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When change is proposed, it’s important to unfreeze existing habits and patterns. (Getty Images/iStockphoto)
When change is proposed, it’s important to unfreeze existing habits and patterns. (Getty Images/iStockphoto)

MONDAY MORNING MANAGER

Embrace resistance to meet your change goals Add to ...

Jean-Luc Picard, captain of the USS Enterprise-D in the Star Trek television and movie series, was famous for his phrase: “Make it so.”

But organizational change is not that easy, says Carol Beatty, a senior research fellow at the Queen’s University Industrial Relations Centre.

“Expect resistance. Expect more than you anticipate,” says Dr. Beatty, a former director of the Centre.

At a basic level, it boils down to a fundamental tension between the outlook of managers and their staff. The manager sees the disadvantages of the status quo and the advantages of change. But the people who change is “done to,” as she puts it, are focused on the advantages of the status quo and the risk to them with what is proposed. For them, it’s all about fear, uncertainty and disruption – not a golden opportunity.

In a free 202-page e-book available on the Centre’s web site, The Easy, Hard & Tough Work of Managing Change, Dr. Beatty – who was my co-author on a 2001 book on employee ownership in Canada – shares a quote attributed to Mark Twain: “The only person who likes change is a wet baby.”

That resistance was captured in the three-stage model popularized by organizational consultant William Bridges:

  • Ending, losing and letting go;
  • The neutral zone;
  • The new beginning.

When change is proposed, it’s important to unfreeze existing habits and patterns. But we don’t let go of the past easily. She points to Kodak, which knew digital photography was on the horizon and had the technological depth to respond. “They just couldn’t let go of their past and the future passed them by,” Dr. Beatty says in an interview.

In the neutral zone, people are in limbo between the old sense of identity and new. They have faced reality but still can’t really move ahead. They’re confused and uncertain. If trying new behaviours, they are unsure they have the ability to continue such activity long term. “They can easily slip back into the old ways of doing things. They need questions answered about the new habits and the things they now need to do,” she says.

In the new-beginning phase, the energy shifts dramatically to a positive commitment to making the change goals happen. Progress can be made and people feel good about the new patterns of behaviour. Managers must provide support and reinforcement, training and further opportunity.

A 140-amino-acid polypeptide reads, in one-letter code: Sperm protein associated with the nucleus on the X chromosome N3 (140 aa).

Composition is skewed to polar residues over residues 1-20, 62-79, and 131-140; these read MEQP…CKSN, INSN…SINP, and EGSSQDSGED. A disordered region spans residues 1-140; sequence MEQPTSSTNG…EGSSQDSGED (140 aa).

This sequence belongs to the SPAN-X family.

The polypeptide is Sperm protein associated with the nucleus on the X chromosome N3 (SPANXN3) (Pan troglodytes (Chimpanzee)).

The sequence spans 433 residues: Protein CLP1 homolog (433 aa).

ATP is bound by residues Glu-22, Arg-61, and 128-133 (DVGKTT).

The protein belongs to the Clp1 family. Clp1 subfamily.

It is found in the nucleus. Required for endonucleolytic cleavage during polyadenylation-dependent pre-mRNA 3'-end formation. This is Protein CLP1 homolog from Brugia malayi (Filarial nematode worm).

To this model, she adds a pyramid reflecting the three categories of resistance, which offers another viewpoint on the problem:

  • Intellectual resistance, when people don’t get it;.
  • Next, personal resistance, when the individual doesn’t see what’s in it for them;
  • Finally, the toughest to handle, cultural resistance, as people feel it won’t work here.

Intellectual resistance is the easiest to deal with: You must explain the change in detail. “Be honest or you will lose the trust of employees and the game is over,” she cautions.

The most common way for communicating change initiatives to staff is e-mail, followed by briefings and newsletters. She says you need two-way interaction and communication, even if, as the Royal Bank has done, it’s big video forums with each branch. Staff are encouraged to ask questions. “They make sure people understand,” she notes.

With personal resistance, people are dealing with loss – of power, colleagues and familiar patterns of work. They need to know how you’ll help them. Sometimes there may be little you can do, as with job loss. The situation can be quite uncomfortable for managers, but she stresses “you can’t avoid it. You have to deal with it.” Keep in mind that staff will be inclined to believe you are playing favourites when choosing who stays or leaves. Make sure your process is objective and fair.

Cultural resistance can be subtle to pick up. Sometimes the culture is working against the change, as with Kodak, where everything was organized around film. Make sure your rewards encourage the cultural change you want, not the patterns you are trying to abandon.

Throughout, avoid coercion, the biggest mistake she feels managers make. They get impatient and don’t want to tackle the tough work of two-way communication. “They resort to coercion, which just gets people’s backs up and everyone focuses on the deficiencies of the managers rather than the change,” she says.

A second mistake is to ignore the resistance as you try to quickly “make it so.” That also fails. Resistance is inevitable. Expect it. Understand it. And deal with it, in a persistent, upbeat, non-judgmental way.

Harvey Schachter is a Kingston, Ont.-based writer specializing in management issues. He writes Monday Morning Manager and management book reviews for the print edition of Report on Business and an online column, Power Points. E-mail Harvey Schachter

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